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How does Shakespeare create and describe the private nocturnal world of Romeo and Juliet's love?

Shakespeare creates the private nocturnal world of Romeo and Juliet’s love by contrasting the light and dark of the night and the differing speeds of time and he describes it through references to the dangerous and endless sea. A safe and secluded world is created as the night is personified as a protector. This is described when Romeo and Juliet’s love is portrayed through nautical imagery of voyages and discovery and it is depicted as light, high and winged.

Also throughout ‘Romeo and Juliet’ there is evidence of contrasts and divisions between youth and adults. Their love is given an added sense of sincerity as it lacks the vulgar innuendo of Romeo’s youth and the lover’s experience of time is subjective, fast paced and forward looking.

Romeo and Juliet’s private nocturnal world is created by the differentiation between them and their parents. Time in Romeo and Juliet’s secluded world is fast paced, associated to wings and flight and is looking forward in seconds, whereas this is contrasted with their parents’ world in which time travels really slowly, as they look backwards to social events, in years.

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Romeo and Juliet’s love is associated with flight which implies purity and a fast pace, as ‘nimble pion’d doves draw love’ the consonance of ‘d’ sounds allow the words to run on and merge into one, quickening the pace, which is also accentuated by ‘nimble’. Young love is likened to thoughts as it is only present momentarily and it passes extremely quickly as it ‘ten times faster glides’ the hyperbole of ‘ten times faster’ accentuates the pace of love and ‘glides’ implies that the love is too quick as it slips through the lovers’ grasp as they try to catch it.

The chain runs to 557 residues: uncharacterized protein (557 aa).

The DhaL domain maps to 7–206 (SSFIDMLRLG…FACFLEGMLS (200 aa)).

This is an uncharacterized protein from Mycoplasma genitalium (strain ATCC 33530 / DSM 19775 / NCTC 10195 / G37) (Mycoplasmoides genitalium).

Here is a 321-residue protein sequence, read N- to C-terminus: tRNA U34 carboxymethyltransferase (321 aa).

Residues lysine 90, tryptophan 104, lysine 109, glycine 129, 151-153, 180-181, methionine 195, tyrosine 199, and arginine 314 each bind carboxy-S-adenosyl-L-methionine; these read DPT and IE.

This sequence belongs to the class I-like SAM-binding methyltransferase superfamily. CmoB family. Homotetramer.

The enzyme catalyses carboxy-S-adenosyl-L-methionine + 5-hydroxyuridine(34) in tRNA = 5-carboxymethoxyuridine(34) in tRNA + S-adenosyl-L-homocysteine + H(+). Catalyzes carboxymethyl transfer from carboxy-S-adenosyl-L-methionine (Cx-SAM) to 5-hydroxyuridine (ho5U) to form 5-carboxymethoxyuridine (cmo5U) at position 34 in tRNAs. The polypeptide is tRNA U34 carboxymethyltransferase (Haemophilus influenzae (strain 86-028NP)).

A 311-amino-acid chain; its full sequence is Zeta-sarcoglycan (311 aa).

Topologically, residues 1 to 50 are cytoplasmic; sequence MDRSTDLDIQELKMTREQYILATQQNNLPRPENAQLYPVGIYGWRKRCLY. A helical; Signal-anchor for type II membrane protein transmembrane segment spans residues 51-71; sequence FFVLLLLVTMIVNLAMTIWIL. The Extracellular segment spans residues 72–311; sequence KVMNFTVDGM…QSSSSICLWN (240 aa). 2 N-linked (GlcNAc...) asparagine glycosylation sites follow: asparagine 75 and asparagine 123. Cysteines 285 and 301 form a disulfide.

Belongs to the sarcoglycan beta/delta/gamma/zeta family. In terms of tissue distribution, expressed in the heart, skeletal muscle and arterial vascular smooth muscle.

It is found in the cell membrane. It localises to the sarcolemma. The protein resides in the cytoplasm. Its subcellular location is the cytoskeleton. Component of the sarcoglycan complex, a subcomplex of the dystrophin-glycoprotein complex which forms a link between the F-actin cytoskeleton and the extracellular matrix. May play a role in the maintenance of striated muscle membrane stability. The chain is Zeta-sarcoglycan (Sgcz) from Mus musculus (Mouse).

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Time in their parent’s world is described as slow, old and crippled as ‘old folks many feign as they were dead, unwieldy, slow heavy and pale as lead.’ These deathly adjectives refer to the slow pace of time. Their crippled parent’s world is described as ‘lame’ this term for an invalid shows the painful slowness. Time in Romeo and Juliet’s world is instantaneous and moments pass too fast, shown by ‘That runaway’s eyes may wink’ the utilisation of ‘wink’ suggests fleetingness and ‘runaway’s’ implies temporality of their love. However in the adult world, time passes in regulated years, which is shown by ‘Some five and twenty years’ the measuring encapsulates time and restricts it. Their parents are looking backwards in time which is demonstrated by the tricolon of ”tis gone, ’tis gone, ’tis gone.’

Night is personified as a protector in order to keep Romeo and Juliet’s world secluded and secret as ‘I have nights cloak to hide me from their eyes’ the temporality of their protection is stressed by it only existing in night and the easiness of possible revelation implies the lover’s fear of being discovered. A metaphor is used comparing the night to a mask in order to heighten their love and make it seem even more contrary to hate ‘the mask of night on Romeo’s face’ this costume hides the lovers from discovery and hate, contrasting and therefore emphasising their love in opposition to the hate and revealing light. However the inconsistency of the night, is shown when Juliet says, ‘O swear not by the moon, th’inconstant moon’ this is exemplified by the contrast that Juliet is not willing to trust instability in their love, although she does let the night lend them its temporary protection.